Does posting natively increase your reach? Well, there are a few things to consider here – and a few points were raised in a previous blog about context and content… but let’s dive in.
What do you mean by ‘posting natively’?
Posting direct to the platform and not making people move around to view content. This works with blogs, vlogs and links to websites. And I get the irony that this is a blog and has been promoted on my social media platforms. But you’ll notice how that even though the blog isn’t native to the platforms I’m promoting it on, I’m creating native content to promote the blog… did you see a graphic on Facebook or did you just see a boring old link with no imagery? I hope you saw the graphic that I uploaded to Facebook so I could combine the benefits of the native posting with the benefits of bringing you here to my little corner of the internet.
Does posting natively increase reach?
Yep. And this is two fold. Thinking of Facebook, it’s said (and in my experience this is correct!), that the algorithm prefers native content. And why wouldn’t it? Watching stuff natively on the platform and not venturing off to other sites is a win for any website. Even when you’re as big as Facebook. For the consumer too, you click it, you watch it, you get bored, you move on. You don’t have to open and close tabs to get back to where you were. And the other reason that native posting can increase reach is simply because it looks a whole lot better in the feed. This means it looks a LOT more interesting and will encourage a lot more engagement.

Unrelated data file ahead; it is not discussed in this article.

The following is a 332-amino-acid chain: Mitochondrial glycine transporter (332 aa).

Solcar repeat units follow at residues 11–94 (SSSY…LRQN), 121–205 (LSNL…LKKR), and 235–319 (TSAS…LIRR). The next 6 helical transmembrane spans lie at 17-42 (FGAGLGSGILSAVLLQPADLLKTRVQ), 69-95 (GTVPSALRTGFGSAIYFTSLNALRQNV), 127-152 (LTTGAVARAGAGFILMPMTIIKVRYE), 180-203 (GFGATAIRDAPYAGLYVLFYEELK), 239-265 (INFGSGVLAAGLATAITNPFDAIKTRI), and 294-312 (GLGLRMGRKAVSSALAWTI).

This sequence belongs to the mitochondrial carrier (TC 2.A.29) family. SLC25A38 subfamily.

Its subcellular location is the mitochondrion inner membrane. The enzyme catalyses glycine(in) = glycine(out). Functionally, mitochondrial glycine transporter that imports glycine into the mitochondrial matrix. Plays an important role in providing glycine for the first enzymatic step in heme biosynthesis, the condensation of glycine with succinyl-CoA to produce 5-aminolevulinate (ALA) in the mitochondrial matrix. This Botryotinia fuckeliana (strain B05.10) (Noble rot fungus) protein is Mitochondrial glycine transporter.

Should I only post natively?
Yes and no. If you take the example of video, you might be looking to develop your Youtube channel, but want to use your Facebook page to help promote your videos. So what do you do? There are a few options. You can just post a link to your video on Facebook and hope for the best, fully aware that it doesn’t look half as good as a native post and that the reach will be less – but it will link to Youtube and you’ll get your views there. You could post an image from the video natively and also post the link to the video. It looks visually more inviting and you still drive people in the right direction. You create a short ‘trailer’ and post that video natively and include the link to Youtube. You post natively to Facebook. By which I mean you post the WHOLE video natively to Facebook and, if you like, to Youtube. If your objective is views, wherever they come from, this can work well.
Here’s just one example of how posting natively can increase your reach – what do you think? How did you do it? I’d love to hear…